March 15, 2019; Courthouse News Service
New York Attorney General Letitia James is seeking $2.8 million in restitution and $5.6 million in damages from Trump for breaking “some of the most basic laws that apply to private foundations.”
In a new filing in Manhattan Supreme Court this past Thursday, James alleges that the president, his three children, and the Donald J. Trump Foundation were all engaged in “wrongful related-party transactions” by using the foundation as a tool of Trump’s 2016. The campaign, it argues, had total control over grantmaking, unfettered by oversight, and used this control for purposes of winning the election. The filing is aimed at holding Trump and his foundation accountable for violations of the public trust and the clear standards required of them by law.
“This arrangement not only violated New York law, but also ran afoul of federal campaign finance law, turning a charity fundraiser into a campaign fundraiser and campaign rallies into opportunities for the candidate to dole out money the public had donated to a charity,” reads the brief.
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Referring to the president’s three children, who constituted the foundation’s trustees, James says, “They failed to meet as a board, oversee grant-making, or implement policies to protect the charity’s assets from misuse….In this vacuum of oversight and diligence, Mr. Trump caused the Foundation to enter repeatedly into self-dealing transactions and to coordinate unlawfully with his presidential campaign.”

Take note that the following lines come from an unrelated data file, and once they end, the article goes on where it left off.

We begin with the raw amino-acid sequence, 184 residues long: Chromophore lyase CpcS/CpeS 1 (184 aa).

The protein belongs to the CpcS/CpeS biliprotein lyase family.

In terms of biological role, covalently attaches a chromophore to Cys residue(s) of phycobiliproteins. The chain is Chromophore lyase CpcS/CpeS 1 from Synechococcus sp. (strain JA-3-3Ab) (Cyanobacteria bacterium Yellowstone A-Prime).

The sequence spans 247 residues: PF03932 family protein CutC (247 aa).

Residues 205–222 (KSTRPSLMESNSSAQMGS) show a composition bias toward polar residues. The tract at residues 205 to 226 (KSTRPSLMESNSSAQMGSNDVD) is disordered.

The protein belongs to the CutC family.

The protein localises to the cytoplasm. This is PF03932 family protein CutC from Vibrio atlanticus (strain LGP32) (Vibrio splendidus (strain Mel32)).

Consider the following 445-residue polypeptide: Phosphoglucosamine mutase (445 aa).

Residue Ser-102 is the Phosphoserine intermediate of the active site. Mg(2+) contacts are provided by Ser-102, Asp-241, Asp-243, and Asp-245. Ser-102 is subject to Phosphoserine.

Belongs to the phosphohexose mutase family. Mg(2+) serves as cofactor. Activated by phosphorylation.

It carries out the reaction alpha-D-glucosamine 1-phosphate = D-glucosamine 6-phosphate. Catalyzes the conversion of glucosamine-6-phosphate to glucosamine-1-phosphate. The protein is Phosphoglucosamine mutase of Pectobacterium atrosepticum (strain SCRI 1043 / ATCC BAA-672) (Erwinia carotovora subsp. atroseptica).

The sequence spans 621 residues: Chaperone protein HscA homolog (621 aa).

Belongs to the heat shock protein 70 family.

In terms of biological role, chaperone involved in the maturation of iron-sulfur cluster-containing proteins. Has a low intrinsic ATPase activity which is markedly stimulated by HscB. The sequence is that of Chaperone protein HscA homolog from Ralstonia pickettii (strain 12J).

The statute provides for a penalty based on the benefit obtained by the related party to deter such wrongdoing, and to address the fact that the misuse of charitable funds for the benefit of insiders is prevalent, seriously compromises the ability of an organization to carry out its charitable mission and undermines public confidence in the sector. This case showcases the type of conduct the statute was intended to address. Here, Mr. Trump, the candidate, exhorted the public to donate to his Foundation and then gave his Campaign full control over the disbursement of the donations, from choosing the identity of the recipients to the amounts and timing of the grants. This arrangement not only violated New York law, but also ran afoul of federal campaign finance law.
In a chutzpah-filled twist, the Donald J. Trump Foundation’s lawyers have argued that the lawsuit against the charity is politically motivated.—Ruth McCambridge